One possible lamentable aspect of aging is perhaps experiencing the increasing gap of interests between family members. What is relevant differs from generation to generation, from international affairs to popular culture. That video games will rot your brain is the general opinion of most parents and grandparents, but in this case, video games may serve to unite two (even three) generations of family.
Exergames and Senior Health
These “exergames”—video games that combine exercise with game play, most notably with the Nintendo Wii platform—have shown signs of improving symptoms of subsyndromal depression (SSD) in seniors, according to University of California’s San Diego School of Medicine. Seniors aged 63 to 94 took part in this research by playing Wii video games in 35-minute sessions three times a week. The results were encouraging; though some participants worried about their performance during these exergames, by the end of the study, most participants claimed to enjoy the experience and were able to improve upon their past performances.
Exergames serve not only to keep seniors involved in a physical activity, thereby aiding their health, but it also brings participants together. Wii games often involve multiple players, and Nintendo makes it a point to advertise Wii games with family members of varying generations at play together. No matter the age, the principle is the same: fun, mentally and physically challenging, relationship-building games. In fact, the Wii is being integrated as part of many fitness programs in retirement homes across America.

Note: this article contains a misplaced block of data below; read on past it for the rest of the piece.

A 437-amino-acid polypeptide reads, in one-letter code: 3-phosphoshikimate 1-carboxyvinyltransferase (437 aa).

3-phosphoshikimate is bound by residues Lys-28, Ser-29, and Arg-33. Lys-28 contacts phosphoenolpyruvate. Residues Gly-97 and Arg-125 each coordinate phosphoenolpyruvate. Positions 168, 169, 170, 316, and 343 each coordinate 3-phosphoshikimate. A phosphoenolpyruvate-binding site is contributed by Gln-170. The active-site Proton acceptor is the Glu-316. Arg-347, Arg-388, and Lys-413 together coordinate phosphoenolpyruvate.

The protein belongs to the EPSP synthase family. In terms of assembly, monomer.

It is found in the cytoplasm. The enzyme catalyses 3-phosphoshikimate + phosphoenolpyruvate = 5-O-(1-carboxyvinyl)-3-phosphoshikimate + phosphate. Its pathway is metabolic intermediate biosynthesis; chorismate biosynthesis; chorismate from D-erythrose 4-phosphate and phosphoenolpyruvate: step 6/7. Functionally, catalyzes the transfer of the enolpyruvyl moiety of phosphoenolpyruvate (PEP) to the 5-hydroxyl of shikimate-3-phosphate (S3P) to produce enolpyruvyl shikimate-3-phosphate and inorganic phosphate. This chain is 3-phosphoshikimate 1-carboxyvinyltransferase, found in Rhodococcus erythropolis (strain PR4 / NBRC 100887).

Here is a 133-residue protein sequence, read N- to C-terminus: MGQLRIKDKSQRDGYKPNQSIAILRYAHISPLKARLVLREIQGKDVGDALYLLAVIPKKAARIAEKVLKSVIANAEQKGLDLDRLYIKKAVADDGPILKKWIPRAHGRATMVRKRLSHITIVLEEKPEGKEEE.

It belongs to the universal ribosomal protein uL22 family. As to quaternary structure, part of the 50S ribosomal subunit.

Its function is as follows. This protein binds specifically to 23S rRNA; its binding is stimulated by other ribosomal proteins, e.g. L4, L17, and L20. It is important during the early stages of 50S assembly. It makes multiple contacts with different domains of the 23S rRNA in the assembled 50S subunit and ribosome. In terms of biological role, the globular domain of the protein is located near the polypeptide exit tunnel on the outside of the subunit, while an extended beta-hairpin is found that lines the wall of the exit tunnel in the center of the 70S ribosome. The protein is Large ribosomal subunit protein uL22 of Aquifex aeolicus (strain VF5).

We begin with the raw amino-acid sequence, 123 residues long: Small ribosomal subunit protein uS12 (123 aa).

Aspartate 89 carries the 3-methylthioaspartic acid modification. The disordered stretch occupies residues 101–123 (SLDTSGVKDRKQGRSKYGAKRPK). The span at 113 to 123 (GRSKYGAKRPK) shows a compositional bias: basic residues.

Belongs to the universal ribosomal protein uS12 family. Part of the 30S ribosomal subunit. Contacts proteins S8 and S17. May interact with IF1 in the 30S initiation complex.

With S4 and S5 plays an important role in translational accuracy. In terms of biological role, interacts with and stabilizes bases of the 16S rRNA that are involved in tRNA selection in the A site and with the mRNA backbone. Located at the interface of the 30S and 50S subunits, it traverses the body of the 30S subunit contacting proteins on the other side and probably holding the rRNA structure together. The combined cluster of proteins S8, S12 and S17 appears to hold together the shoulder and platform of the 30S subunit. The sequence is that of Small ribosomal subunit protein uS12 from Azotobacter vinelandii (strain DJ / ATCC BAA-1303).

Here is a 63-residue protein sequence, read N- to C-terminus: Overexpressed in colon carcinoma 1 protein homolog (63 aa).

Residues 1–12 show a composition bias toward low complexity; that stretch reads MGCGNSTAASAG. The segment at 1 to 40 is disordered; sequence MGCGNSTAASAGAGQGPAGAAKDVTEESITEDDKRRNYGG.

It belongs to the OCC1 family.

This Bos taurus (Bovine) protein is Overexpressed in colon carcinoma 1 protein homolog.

The Wii Fit
The platform more popular for fitness in the Nintendo realm is the aptly named Wii Fit, which provides different types of hand-held controllers for differing activities such as yoga, while guidance is provided on the television screen before the player. Different players approach the Wii Fit differently; some may prefer it to the games on the general Wii, which are more competitive in nature.
Another Nintendo option (although there are many gaming platforms) is the Nintendo DS, which is a handheld device much like the beloved GameBoy. Brain Age and Brain Age II are marketed toward adults who want to stay mentally sharp. Flash Focus is another DS game geared to improve the player’s memory. Flash Focus shows the player a scene and inquires about one aspect of the scene when it goes away—what color was this, what was in whose hand, how many of these, etc. These two games still appeal to various age groups and improve upon visual recognition skills, memory, and quick thinking.
All it takes to improve upon one’s fitness, sharpness of mind, and social skills as a senior, it seems, is the open mind it takes to try one’s hand at an exergame. What may be more difficult is prying that hand away from the controller when there’s too much fun to be had for one.
Guest Author: Alexis Bonari is a freelance writer and blog junkie. She is currently a resident blogger at First in Education and performs research surrounding online schools. In her spare time, she enjoys square-foot gardening, swimming, and avoiding her laptop.